Monday, December 22, 2008

Oh, I've got a light . . .

Clint Eastwood is a god among men, man among boys, and, at 78, could still kick just about anyone's butt in 10 seconds flat. Ask most movie buffs who holds the title of greatest living American filmmaker, and most would pick Martin Scorsese. Since the passing of Robert Altman, it's hard to argue with that choice. However, I think Clint's on the shortlist, and, furthermore, might just be knocking on the door.

For the first time since 2004's Million Dollar Baby, Clint found a project he believed in enough to star in it. Previously, he'd said that he was done with acting and even turned down the lead in In the Valley of Elah, a role that Paul Haggis had written especially for him. (not to worry, Haggis had one heck of a backup plan) I went into Gran Torino with mid-level expectations, and came out blown away.

Clint is a rare breed of filmmaker and one that I think deserves to be considered an auteur. This distinction is one that is normally afforded a filmmaker with a well-defined visual and thematic style whose films are clearly recognizable as "theirs." That said, Clint Eastwood is probably not the first person who comes to mind when thinking about who is or isn't an auteur. From a visual standpoint, Clint's films are very naturalistic. I get the feeling that he could care less about impressing the audience with a nifty shot or camera trick. Instead, his focus is always on serving the story, which, I'd argue, is exactly where it should be. It's on these grounds that I really feel that he deserves the "auteur" label. In most cases, his films are small in scope in that they deal with only a few characters who are usually ordinary people. The real riches are in the emotional landscape he chooses to explore. I challenge you to find a Clint Eastwood film that doesn't feel like a Clint Eastwood film.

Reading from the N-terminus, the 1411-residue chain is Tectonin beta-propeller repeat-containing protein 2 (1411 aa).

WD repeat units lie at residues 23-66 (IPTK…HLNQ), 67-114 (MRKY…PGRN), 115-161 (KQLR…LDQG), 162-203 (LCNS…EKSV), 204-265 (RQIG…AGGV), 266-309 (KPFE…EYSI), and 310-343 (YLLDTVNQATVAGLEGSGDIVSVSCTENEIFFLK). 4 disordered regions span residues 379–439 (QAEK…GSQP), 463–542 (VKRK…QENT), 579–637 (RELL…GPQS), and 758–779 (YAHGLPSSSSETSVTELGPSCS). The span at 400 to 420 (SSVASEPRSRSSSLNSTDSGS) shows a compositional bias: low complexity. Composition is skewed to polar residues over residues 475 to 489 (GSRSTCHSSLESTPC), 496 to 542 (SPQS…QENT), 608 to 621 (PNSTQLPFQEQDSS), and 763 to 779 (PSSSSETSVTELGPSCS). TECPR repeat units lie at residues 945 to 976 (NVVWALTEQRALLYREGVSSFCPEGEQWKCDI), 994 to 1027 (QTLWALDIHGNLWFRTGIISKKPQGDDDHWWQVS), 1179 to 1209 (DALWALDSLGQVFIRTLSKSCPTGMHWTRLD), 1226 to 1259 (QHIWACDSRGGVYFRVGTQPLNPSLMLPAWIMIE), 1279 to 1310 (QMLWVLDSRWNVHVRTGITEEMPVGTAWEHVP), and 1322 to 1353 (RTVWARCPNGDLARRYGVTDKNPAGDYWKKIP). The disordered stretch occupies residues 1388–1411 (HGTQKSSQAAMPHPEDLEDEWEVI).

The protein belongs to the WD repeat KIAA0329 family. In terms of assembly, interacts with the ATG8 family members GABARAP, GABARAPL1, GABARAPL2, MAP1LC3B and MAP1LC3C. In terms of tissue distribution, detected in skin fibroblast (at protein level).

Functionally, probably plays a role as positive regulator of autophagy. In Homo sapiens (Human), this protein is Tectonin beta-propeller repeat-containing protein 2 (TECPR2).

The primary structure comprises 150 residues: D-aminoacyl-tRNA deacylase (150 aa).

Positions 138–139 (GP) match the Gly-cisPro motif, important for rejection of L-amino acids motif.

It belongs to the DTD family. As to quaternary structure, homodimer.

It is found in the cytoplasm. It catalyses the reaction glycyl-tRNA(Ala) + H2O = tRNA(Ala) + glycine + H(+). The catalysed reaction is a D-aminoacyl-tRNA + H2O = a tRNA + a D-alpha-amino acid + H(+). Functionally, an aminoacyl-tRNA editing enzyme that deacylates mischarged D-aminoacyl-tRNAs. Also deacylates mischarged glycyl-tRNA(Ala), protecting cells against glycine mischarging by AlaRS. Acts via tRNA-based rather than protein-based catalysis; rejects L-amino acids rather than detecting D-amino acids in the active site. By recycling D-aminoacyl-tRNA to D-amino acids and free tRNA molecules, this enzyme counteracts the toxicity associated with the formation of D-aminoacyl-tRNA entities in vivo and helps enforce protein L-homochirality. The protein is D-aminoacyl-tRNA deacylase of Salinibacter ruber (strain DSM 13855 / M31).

Gran Torino is no exception. I went into the film not expecting a great movie, and was completely surprised. I'd been interested in seeing it since seeing the first trailer, but felt that the material seemed formulaic and might come across on the corny side. My initial assumptions have some grounds, but, in large part, Gran Torino's strengths wipe out its weaknesses.

The film's single greatest strength is the performance of Clint Eastwood. I think he deserves serious consideration for an Academy Award nomination. It's one of the finer performances I've ever seen him give and one of the year's best. One of the things I like most about the film is the way it doesn't sugarcoat Walt Kowalski, the main character. He's a racist, pure and simple, and, to be honest, isn't a big fan of a lot of white folks either. It's refreshing to find a character like Walt who doesn't get sanitized and made politically correct. Then, when his perspective starts to shift, the changes are natural and feel as though they've been earned. This is unique, because a lot of films err in this area by trying for certain types of character development without building the character enough to sustain those changes. As a result, the changes feel false and clumsily tacked on. A lot of filmmakers would do well to watch this film and take notes . . .